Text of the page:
Having read a couple of Kings books before and being a fan of his stories, I had high expectations for this collection of four novellas. Two of these stories were made into very well known movie adaptations: The Shawshank Redemption and Stand By Me which are some of my favourite films.
This gripping collection begins with “Rita Hayworth and the Shawshank Redemption,” in which an unjustly imprisoned convict seeks a strange and startling revenge—the basis for the Best Picture Academy Award-nominee The Shawshank Redemption.
Next is “Apt Pupil,” the inspiration for the film of the same name about top high school student Todd Bowden and his obsession with the dark and deadly past of an older man in town.
In “The Body,” four rambunctious young boys plunge through the façade of a small town and come face-to-face with life, death, and intimations of their own mortality. This novella became the movie Stand By Me.
Finally, a disgraced woman is determined to triumph over death in “The Breathing Method.”
Rita Hayworth and the Shawshank Redemption –
- I’ve seen the movie version many times before I read it, but reading it has only made me enjoy it more.
- I love stories in which you can find light or beauty in the darkest of places and characters who can find hope in circumstances which seem dire and grim. This story certainly delivers this in the form of two of the main characters; Red and Andy Dufresne. Both of them are in prison serving extensive sentences, in which they strike up a friendship which only strengthens over time and it is through Reds eyes we see the events which follow.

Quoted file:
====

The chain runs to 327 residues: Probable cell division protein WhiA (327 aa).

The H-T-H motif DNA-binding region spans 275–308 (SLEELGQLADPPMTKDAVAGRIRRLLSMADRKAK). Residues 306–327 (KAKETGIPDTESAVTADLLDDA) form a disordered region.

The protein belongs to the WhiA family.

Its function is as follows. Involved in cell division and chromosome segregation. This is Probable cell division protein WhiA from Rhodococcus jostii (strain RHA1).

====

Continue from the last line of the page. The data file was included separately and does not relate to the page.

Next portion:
- Just because the novels main theme is hope and redemption, King doesn’t shy away from the grim realities of life in prison and the difficulties therein, so a warning if you’re sensitive or triggered by scenes or mentions of sexual assault or other forms of violence.
- The major twist or surprise in this novel just CAN’T BE RUINED. Note the caps – it is such a open-mouth, totally shocking but absolutely satisfying twist. If you haven’t read or watched the Shawshank Redemption then I would HIGHLY recommend it.
‘They give you life, and that’s what they take – all of it that counts, anyway’
‘One day in 1958 I looked at myself in a small shaving mirror I kept in my cell and I saw a forty-year-old man looking back at me’
‘They say it has no memory. And that’s where I want to finish out my life, Red. In a warm place that has no memory’
‘Some birds are not meant to be caged, that’s all…and the part of you that knows it was a crime to imprison them in the first place rejoices, but still, the place where you live is that much drab and empty for their departure’
- Definitely the darkest story in this collection, this novella centres around a seemingly ‘normal, all American boy named Todd Bowden. However as the story progresses we realise that he has a disturbing fascination with an elderly man who lives nearby. Kurt Dussander, a Nazi war criminal has escaped persecution by changing his identity and managed to do so successfully until Todd discovers his identity. That’s when Todd and Dussander start an extremely weird and sick sort of friendship.